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I love quesadillas, that authentic Mexican treat that I first enjoyed overlooking Boothbay Harbor in Maine. It was the day before my 21st birthday and Sandy Larsen née Bugbee took me out to dinner. I believe that evening’s special involved crab and brie. Authenticity aside, it was delicious, and certainly freed me to think beyond chicken and cheese.

Just about anything tastes good grilled between two tortillas with hot melted cheese, including, it turns out, peaches. Sounds funny, right, but think about the joy of peach salsa over grilled chicken or with salty tortilla chips. Peaches are a natural with sharp Amish cheddar, mild Asian Barbecue sausage from Canales Quality Meats, warm cumin and bright red onion between hearty corn tortillas.

I cook the sausage and onions and assemble these ahead of time for entertaining. Stack them in the fridge, pull them out and fry them right up. A pizza cutter is your best friend for slicing these without pushing all the filling out. No salsa is needed, but this smoky peach salsa would gild the lily* beautifully.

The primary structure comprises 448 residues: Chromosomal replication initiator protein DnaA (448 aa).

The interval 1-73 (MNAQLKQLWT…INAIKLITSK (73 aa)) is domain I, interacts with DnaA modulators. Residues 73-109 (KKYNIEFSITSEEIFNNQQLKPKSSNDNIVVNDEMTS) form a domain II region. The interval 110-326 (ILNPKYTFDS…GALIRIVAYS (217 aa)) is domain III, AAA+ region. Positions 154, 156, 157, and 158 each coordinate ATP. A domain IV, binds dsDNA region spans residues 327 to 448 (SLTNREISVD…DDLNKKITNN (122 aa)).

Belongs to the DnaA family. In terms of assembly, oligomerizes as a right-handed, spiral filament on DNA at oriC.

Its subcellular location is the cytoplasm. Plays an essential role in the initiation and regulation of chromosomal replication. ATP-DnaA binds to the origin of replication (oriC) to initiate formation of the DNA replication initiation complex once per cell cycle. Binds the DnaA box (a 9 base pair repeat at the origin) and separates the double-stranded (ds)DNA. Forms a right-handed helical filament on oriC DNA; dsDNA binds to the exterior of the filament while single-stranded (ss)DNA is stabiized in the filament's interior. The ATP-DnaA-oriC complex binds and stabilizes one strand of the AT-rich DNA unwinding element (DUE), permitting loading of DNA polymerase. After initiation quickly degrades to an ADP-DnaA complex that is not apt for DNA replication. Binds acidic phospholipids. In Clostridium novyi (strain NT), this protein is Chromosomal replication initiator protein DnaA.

*We don’t us phrases like “gild the lily” nearly often enough anymore. “Right as rabbits” is a bit neglected too.

Peach Quesadillas

Ingredients:

  • 3 Asian Barbecue sausages*
  • 1 red onion, diced and sautéed
  • 1/4 tsp cumin
  • 8-10 6” corn tortillas
  • 2 – 3 cups grated Cheddar cheese
  • 3 peaches, peeled and thinly sliced
  • 1/4 cup chopped basil
  • Olive oil

*No Asian Barbecue sausages on hand? Sauté any good pork sausage and add a tsp of Chinese 5 Spice powder and a tablespoon of soy while cooking.

Directions:

  • Squeeze the sausage from the casings and sauté over medium heat, breaking them up with a spoon until crumbled, browned and cooked through. Remove with a slotted spoon and reserve.
  • Add 1 tbs olive oil to pan and sauté onion until softened and edges begin to brown. Season with cumin, salt and pepper.
  • Layer one corn tortilla with cheese, cooked sausage, peach slices, onions and basil. Top with more cheese and a second tortilla.
  • Fry quesadillas in 1 tbs oil over medium heat, about 3 minutes per side, turning once when the tortilla begins to brown in spots.
  • With a pizza cutter, slice into wedges and serve.